Easily grown in average, medium moisture, well-drained soils in full sun to part shade. Prefers part shade, particularly in hot summer climates. Also prefers acidic soils that are kept consistently moist. Best performance occurs in cool summer climates such as the Pacific Northwest. Plants do not perform well in the heat and humidity of the deep South. Hardy to zone 5.
ACER70 Paperbark Maple ( Acer Griseum )
This small, deciduous, oval to oval-rounded paperbark maple tree is noted for its peeling, cinnamon to reddish brown bark. Trifoliate leaves are dark green, but turn red in the fall. Seed is a two winged samara.
The paperbark maple is a wonderful small tree for tight spaces. It matures at about 20 to 30 feet and produces an exceptionally attractive, cinnamon to reddish-brown exfoliating bark that provides good winter interest. It has no serious pest problems and develops a reddish fall color matched by few others. Grow in full sun to part shade and medium wet soils. Best suited for zones 4-8.
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ACER71 Flying Moth Maple ( Acer Oblongum )
Not sure where the name Flying Moth comes from, but we suspect it comes from the small, yellow-green flowers, in short clusters, appearing with leaves, it is also known as the Evergreen Maple, it is native of Pakistan and India. The tree grows up to 30 feet tall. It grows in the lower foothills and in moist forests, especially near streams.
The foliage display takes a reddish tint when young and later becomes dark green. The leaves are 5 to 18 cm long and 2-8 cm wide. This maple is considered as evergreen or semi-evergreen. The tree's bark can be smooth or wrinkled and the trunk is irregular at the base. The twigs are red-brownish and slender. It produces small greenish-white flowers with narrow petals. The seeds are produced from October to November.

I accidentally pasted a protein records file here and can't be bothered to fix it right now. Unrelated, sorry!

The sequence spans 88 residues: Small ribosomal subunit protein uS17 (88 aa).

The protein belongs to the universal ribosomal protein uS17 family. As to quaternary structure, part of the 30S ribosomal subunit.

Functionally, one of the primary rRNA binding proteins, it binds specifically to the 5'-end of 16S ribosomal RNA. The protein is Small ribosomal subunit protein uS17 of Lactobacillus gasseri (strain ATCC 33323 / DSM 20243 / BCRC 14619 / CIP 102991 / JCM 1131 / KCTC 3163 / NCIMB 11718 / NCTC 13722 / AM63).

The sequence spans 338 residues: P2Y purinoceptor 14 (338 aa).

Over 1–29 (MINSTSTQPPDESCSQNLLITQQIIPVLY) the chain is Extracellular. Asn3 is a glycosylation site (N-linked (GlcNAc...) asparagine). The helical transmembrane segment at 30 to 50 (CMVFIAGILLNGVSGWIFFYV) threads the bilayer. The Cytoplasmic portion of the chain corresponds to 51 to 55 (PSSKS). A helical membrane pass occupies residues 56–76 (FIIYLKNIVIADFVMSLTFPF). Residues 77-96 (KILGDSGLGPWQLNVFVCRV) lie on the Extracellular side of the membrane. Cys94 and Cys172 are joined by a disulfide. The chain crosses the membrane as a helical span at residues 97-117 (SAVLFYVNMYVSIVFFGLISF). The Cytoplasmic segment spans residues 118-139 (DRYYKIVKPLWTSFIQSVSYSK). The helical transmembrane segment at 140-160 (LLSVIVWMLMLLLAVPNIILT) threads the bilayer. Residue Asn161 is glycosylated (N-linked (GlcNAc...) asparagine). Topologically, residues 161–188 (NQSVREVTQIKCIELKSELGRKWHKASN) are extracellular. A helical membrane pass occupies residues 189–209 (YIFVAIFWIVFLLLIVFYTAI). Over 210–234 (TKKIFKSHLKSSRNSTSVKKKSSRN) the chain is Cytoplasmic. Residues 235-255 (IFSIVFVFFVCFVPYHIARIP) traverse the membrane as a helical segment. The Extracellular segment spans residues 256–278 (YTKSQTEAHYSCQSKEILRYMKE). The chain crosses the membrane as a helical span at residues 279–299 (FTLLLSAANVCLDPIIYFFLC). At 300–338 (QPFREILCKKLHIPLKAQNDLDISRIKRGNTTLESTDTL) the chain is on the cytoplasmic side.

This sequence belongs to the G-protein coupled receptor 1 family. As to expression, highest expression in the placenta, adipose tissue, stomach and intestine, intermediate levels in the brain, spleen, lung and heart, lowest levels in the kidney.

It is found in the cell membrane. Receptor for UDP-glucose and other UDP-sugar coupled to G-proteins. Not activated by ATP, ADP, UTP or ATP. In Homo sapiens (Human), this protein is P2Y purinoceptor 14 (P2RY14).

Acer oblongum likes a partially shaded exposure. It prefers acid and neutral soils that are well-drained. This plant can grow in heavy clay soil. Best suited for zones 7-9.
ACER60 Japanese Maple ( Acer palmatum )
Green leafed, upright Japanese Maple widely used as a landscape
specimen in Japanese gardens. Hardy to zone 5, grows to 30 ft.
tall, but can be grown as an interesting container plant when
ACER61 Japanese Red Maple ( Acer palmatum atropurpurea )
The most sought after maple! Foliage is purplish-red becoming green in late summer,
deeply lobed. Red fall color. Good for zones 5-8 outside, but becoming a favorite indoor
patio plant and bonsai specimen. Insignificant small reddish-purple flowers in May-June.
ACER66 Red Maple ( Acer rubrum )
A small to large tree often planted as an ornamental with
notable variation in size and form depending on its site. While
this tree may attain a height of 120' and grow 5' in diameter
under ideal conditions, it more commonly grows 40'-50' in
height with diameters of 1 1/2' - 2 1/2'. It has a narrow or
rounded compact crown, and due to prolific sprouting, this tree
often grows in clumps of stems from one stump. It also occurs
as a single boled tree. The Red maple is a native American tree